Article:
Post-concussion Syndrome

Post-concussion syndrome (PCS) is a collection of neurologic symptoms that a person may experience after a brain injury. These symptoms may last for weeks or months.

About 40% of those who had a traumatic brain injury will develop symptoms of post-concussion syndrome within days or weeks of the injury. There is a greater likelihood of developing PCS symptoms following moderate or severe head trauma than after mild trauma. However, post-concussion syndrome can develop following mild head injury and in those who never lost consciousness.

The most common symptoms of PCS include:

  • headache
  • dizziness
  • vertigo
  • memory problems
  • difficulty concentrating
  • sleeping problems
  • restlessness and irritability
  • apathy, depression, and anxiety.

Some symptoms of PCS may be due to other disorders that may also follow a traumatic events, such as post-traumatic stress disorder (PTSD) or depression.

It is not known what causes post-concussion symptoms to persist in some individuals or why some people who suffer a mild traumatic brain injury develop post-concussion syndrome while others do not.

Post-concussion Syndrome Outcome

The prognosis for people with post-concussion syndrome is very good, with a majority of people having a complete resolution of symptoms.

For most people, post-concussion symptoms go away within a few days to several weeks after the original injury occurs. In other cases, symptoms may remain for 3 - 6 months, but most cases are completely resolved within that time.

PCS symptoms usually resolve in about 1/2 of people with concussion one month after the injury, and about two-thirds of people with minor head trauma are symptom-free within 3 months.

Treatment of Post-Concussion Syndrome

Those who have persistent symptoms of post-concussion syndrome may seek treatment. Although there is no effective treatment for post-concussion syndrome itself, there are treatments that help alleviate the associated symptoms.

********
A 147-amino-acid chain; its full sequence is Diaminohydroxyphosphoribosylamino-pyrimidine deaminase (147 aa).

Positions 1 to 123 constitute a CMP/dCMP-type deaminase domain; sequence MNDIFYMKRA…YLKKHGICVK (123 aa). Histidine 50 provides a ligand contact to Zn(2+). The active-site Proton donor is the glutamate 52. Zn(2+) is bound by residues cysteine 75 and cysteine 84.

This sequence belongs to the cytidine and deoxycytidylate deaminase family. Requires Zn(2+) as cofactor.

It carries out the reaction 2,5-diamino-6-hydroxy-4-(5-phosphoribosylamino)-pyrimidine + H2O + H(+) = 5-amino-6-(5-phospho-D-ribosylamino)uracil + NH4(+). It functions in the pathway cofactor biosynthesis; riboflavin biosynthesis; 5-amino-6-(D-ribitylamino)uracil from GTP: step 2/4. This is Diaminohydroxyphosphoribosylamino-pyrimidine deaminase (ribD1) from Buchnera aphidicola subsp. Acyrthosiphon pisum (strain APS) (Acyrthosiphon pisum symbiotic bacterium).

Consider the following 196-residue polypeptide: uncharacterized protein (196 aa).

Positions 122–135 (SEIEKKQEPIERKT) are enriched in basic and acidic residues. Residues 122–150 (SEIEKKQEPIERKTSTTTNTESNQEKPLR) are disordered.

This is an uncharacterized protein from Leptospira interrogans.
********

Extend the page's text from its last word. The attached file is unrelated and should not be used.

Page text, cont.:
For example, people can take pain relievers for headaches and antidepressants to relieve depression.

Physical and behavioral therapy may also be prescribed if there is difficulty walking, loss of balance and difficulties with attention. Ongoing disabilities may be treated with therapy to improve function at work, or in social or other contexts. Therapy aims to aid in the gradual return to work and other preinjury activities, as symptoms permit.

People with PTSD, depression, and anxiety can often benefit from treatment with medications and psychotherapy.


This information is for general educational uses only. It may not apply to you and your personal medical needs. This information should not be used in place of a visit, call, consultation with or the advice of your physician or health care professional.

Communicate promptly with your physician or other health care professional with any health-related questions or concerns.

Be sure to follow specific instructions given to you by your physician or health care professional.

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